Higher Education Quick Takes

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Tuesday, April 24, 2012 - 4:30am

Westminster College, in Missouri, announced plans Monday to open a campus in the fall of 2013 in Mesa, Arizona. The college plans to offer majors in international business, environmental studies and transnational studies. Mesa has been encouraging colleges from elsewhere to set up programs in the area.

 

Tuesday, April 24, 2012 - 3:00am

The Aspen Institute on Monday released a list of 120 community colleges that made the cut to be considered for the second annual Aspen Prize for Community College Excellence, which comes with a $1 million payout. The institute changed its criteria for evaluating community college performance, and this year's list includes 40 different institutions, meaning one-third of last year's eligible colleges were bumped. The process is based on graduation rates, degrees awarded, student retention rates and "equity in student outcomes." Josh Wyner, executive director of the institute's College Excellence program, said the formula was tweaked to better reflect steady performance rather than short-term spikes in numbers. The institute plans to name 10 finalists in September.

Tuesday, April 24, 2012 - 4:34am

The University of Wisconsin at Madison has agreed to change the language in a letter it sends to accepted graduate students, following a complaint that one part of the letter was deceptive, The Wisconsin State Journal reported. The letter references a stipend and tuition waivers, and the wording that has been questioned also pledged "an additional year of support" for completing a master's degree. What the letter didn't reference was that the additional year involved a smaller stipend and a requirement to work as a teaching assistant.

 

Tuesday, April 24, 2012 - 3:00am

The National Collegiate Athletic Association has cited Kean University for rules violations including impermissible financial aid and extra benefits to athletes. According to the public infractions report, the former women’s basketball head coach is responsible for “a significant number” of the violations that took place from 2007-11, including cash payments and a grade change that allowed an otherwise ineligible student to compete. But because of more widespread violations of financial aid rules, the university’s self-imposed penalties included 2011-12 postseason bans for the men’s and women’s soccer teams and the women’s volleyball team, as well as a 2012-13 postseason ban for the women’s basketball team. The former basketball coach, Michele Sharp, has been placed under a four-year “show-cause penalty,” meaning that any institution that wants to hire her must demonstrate to the NCAA why the penalties against her should not be carried over. The team vacated all records from last season, including its NCAA tournament appearance. Kean itself was cited for a lack of institutional control and a failure to monitor the sports program, and is on four years’ probation.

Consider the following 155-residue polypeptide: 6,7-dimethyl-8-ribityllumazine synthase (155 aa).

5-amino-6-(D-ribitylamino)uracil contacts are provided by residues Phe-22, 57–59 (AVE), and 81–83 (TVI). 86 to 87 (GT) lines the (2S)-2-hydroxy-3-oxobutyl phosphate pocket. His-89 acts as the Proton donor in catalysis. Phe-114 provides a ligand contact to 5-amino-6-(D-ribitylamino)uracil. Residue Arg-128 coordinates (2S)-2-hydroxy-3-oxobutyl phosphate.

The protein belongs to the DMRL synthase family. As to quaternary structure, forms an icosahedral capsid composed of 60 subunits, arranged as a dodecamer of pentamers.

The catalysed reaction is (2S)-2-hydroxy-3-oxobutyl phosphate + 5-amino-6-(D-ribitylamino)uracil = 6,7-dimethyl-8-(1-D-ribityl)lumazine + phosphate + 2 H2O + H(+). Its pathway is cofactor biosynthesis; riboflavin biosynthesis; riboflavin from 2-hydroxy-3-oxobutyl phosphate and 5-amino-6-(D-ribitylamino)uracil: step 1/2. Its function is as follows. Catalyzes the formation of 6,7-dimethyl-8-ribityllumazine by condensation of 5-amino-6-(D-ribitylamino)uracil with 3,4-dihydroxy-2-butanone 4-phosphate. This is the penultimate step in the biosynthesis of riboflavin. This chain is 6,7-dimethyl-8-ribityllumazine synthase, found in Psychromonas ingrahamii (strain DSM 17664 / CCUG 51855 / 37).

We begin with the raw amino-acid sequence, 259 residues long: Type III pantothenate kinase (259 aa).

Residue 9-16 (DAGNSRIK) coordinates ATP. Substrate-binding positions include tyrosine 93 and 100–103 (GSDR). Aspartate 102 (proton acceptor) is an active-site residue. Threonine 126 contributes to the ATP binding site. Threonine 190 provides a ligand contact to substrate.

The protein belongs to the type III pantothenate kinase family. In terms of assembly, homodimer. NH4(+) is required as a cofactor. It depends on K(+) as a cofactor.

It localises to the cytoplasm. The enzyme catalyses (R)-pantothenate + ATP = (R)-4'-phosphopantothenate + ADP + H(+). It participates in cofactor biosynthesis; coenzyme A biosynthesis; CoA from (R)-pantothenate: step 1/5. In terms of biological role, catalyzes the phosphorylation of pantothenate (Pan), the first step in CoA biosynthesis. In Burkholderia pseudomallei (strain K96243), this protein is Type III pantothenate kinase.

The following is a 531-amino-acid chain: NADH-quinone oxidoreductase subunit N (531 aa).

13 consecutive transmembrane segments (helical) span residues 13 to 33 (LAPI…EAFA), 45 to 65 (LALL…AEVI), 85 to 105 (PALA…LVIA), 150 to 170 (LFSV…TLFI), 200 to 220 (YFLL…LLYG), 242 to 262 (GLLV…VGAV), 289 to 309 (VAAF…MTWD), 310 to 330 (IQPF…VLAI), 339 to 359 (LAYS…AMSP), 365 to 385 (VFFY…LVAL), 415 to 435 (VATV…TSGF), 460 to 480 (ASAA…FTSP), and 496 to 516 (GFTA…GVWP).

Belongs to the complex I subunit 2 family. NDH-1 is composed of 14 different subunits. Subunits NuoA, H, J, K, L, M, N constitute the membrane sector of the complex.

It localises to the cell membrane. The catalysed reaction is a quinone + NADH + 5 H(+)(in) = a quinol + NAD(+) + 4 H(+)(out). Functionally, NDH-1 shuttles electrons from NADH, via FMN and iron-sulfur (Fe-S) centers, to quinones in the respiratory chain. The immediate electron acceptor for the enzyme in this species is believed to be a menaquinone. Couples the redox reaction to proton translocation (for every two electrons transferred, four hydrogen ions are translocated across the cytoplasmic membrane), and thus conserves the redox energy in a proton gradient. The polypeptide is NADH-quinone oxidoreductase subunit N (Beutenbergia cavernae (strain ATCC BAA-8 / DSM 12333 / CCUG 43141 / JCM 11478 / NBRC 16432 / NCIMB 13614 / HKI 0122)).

In its report, the NCAA Committee on Infractions also issued a warning to other colleges in Division III, whose member institutions may not award financial aid based on athletic ability. Kean allowed prospective students to list extracurricular activities including athletics on their scholarship applications, the report says, “resulting in athletics leadership, ability, participation or performance being considered as a criterion for the awarding of financial aid,” and it awarded financial aid to athletes at disproportionate rates. “All member institutions are put on notice that, from this point forward, the committee will consider imposing significantly harsher sanctions when these cases are brought to us in the future,” the report says.

Tuesday, April 24, 2012 - 3:00am

Harvard University’s faculty has taken a public stand against commercial journals that sell subscription “bundles” as a way to get libraries to spend more on journal subscriptions than they otherwise might. In a memo, addressed to the campus and posted on the Harvard Library website, the library’s Faculty Advisory Council said the amount the university spends on subscription “bundles” is approaching $3.75 million. “The Faculty Advisory Council to the Library, representing university faculty in all schools and in consultation with the Harvard Library leadership, reached this conclusion: major periodical subscriptions, especially to electronic journals published by historically key providers, cannot be sustained: continuing these subscriptions on their current footing is financially untenable.”